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Salary, holidays, productivity: How much in common do we really have with Europe?

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Since David Cameron promised an in-out referendum in the Conservative Party manifesto, the question of Britain’s membership of the European Union has rarely made it out of the headlines. 

With the referendum provisionally scheduled for autumn 2017, there has been a lot of speculation on what it actually means to be European and whether we’re in fact better off in or out of the bloc – how much do we actually have in common with our European counterparts?

We are probably all guilty of making assumptions about how we compare to other European countries, but how much do working lives really vary across the EU? 

We recently created an application at Qlik to analyse just that. The app, for the first time, collates data from various European sources in order to help paint a true picture of the different work trends of different European Union Member States. This includes data pertaining to our qualifications, salaries, industries and the hours we work, allowing us to see what exactly we have in common when it comes to our jobs– or if we’re going about our working lives completely differently.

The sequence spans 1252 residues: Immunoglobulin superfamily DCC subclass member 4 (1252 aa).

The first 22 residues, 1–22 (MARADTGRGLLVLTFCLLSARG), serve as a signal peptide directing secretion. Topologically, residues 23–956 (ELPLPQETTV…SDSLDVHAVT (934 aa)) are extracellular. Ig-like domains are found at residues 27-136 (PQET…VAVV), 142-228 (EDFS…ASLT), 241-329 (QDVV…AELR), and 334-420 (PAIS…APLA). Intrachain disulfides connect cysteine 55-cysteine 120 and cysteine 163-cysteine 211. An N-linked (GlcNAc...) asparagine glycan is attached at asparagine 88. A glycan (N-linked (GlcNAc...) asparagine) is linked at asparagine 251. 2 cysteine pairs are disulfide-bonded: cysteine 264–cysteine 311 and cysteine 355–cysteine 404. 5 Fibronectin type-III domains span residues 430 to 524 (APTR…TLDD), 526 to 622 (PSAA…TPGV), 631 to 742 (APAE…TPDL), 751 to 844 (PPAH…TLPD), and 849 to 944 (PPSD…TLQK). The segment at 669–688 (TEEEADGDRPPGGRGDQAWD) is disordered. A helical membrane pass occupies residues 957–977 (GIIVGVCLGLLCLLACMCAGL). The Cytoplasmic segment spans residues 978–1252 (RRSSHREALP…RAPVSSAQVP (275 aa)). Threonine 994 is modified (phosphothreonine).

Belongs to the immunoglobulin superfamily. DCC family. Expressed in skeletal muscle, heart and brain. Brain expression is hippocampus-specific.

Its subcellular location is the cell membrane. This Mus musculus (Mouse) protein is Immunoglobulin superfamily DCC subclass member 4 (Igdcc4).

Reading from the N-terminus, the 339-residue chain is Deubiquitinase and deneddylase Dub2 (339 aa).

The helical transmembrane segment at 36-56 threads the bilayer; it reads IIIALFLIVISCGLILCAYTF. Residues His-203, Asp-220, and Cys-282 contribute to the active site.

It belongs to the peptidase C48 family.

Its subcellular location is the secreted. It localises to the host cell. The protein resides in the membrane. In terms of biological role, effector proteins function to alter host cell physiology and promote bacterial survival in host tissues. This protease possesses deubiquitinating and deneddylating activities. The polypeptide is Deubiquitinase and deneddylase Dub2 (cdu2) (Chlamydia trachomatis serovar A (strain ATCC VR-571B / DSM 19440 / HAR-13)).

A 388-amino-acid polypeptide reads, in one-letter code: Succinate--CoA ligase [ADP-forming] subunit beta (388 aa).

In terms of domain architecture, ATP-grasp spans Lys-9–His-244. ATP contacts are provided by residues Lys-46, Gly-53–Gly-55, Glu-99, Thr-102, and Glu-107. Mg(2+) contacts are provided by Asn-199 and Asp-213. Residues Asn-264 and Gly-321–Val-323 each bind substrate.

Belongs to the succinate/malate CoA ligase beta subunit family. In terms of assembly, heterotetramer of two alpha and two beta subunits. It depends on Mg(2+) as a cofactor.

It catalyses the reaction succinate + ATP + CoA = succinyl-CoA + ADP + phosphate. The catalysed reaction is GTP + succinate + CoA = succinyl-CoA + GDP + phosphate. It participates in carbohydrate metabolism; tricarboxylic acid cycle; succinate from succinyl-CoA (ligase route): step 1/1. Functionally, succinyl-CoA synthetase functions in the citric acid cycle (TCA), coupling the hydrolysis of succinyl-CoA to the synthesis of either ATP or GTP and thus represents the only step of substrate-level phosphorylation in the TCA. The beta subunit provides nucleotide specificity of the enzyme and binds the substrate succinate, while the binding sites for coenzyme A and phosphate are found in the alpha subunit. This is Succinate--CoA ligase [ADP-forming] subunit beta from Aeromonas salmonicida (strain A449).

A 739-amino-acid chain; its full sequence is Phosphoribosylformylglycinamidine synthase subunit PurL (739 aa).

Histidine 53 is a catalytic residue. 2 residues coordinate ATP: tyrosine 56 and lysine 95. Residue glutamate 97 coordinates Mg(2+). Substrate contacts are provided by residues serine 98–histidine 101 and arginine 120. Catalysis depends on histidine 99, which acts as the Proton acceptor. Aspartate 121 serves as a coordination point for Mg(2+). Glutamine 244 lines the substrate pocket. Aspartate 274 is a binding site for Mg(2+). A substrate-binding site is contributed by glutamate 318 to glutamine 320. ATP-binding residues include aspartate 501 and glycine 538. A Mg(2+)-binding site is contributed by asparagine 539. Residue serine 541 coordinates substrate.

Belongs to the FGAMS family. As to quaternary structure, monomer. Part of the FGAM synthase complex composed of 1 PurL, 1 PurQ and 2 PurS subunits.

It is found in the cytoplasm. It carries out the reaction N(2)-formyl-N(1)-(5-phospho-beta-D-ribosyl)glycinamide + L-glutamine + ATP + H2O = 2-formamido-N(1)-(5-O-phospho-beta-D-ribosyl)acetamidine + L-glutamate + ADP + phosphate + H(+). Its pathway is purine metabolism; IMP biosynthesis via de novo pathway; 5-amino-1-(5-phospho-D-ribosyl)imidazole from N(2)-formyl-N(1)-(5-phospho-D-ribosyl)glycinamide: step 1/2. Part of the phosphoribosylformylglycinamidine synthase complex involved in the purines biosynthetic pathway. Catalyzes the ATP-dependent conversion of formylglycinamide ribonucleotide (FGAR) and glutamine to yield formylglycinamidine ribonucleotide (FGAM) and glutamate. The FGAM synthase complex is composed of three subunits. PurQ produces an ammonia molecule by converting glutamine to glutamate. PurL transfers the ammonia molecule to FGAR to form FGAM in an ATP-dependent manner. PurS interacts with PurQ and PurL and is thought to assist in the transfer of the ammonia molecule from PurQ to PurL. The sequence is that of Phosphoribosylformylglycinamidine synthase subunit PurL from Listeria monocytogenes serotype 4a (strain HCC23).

By aggregating this data, we’ve discovered a number of insights around how the UK stacks up in Europe, helping us understand how we fare in the context of Europe and perhaps identify areas where we can learn from other regions. Some of the most interesting insights we’ve garnered from analysing this data include:

Brits earn more 40 per cent more than the European average despite working the sixth fewest hours in the EU

The average annual UK salary is just over €35,925 (over £25,000), nearly 40 per cent more than the European average of €26,051 (£18,228). 

This is perhaps unsurprising given that in the UK 31.5 percent of the population has a tertiary education qualification, and that 34.8 percent of the workforce is employed in the professional or managerial sector. 

However, we also found that we tend to work an hour less a week than the European average of 37.93. In a similar trend to the UK, the Germans, Danish and Dutch work the fewest hours per week but all come in the top five in terms of yearly salary.

Interestingly, the Greeks earn an average salary almost €9,000 below the EU average despite working the longest hours. The Greeks work four hours more a week on average, equating to almost half of an additional working day. 

However, we’re not that productive… 

When you cross-reference the data, we’re not very productive workers despite our high salaries. With the exception of France, four of the other five countries with the highest rates of productivity in the Eurozone are also amongst the five top countries in the Eurozone in terms of average salary.

Continue reading on page two…

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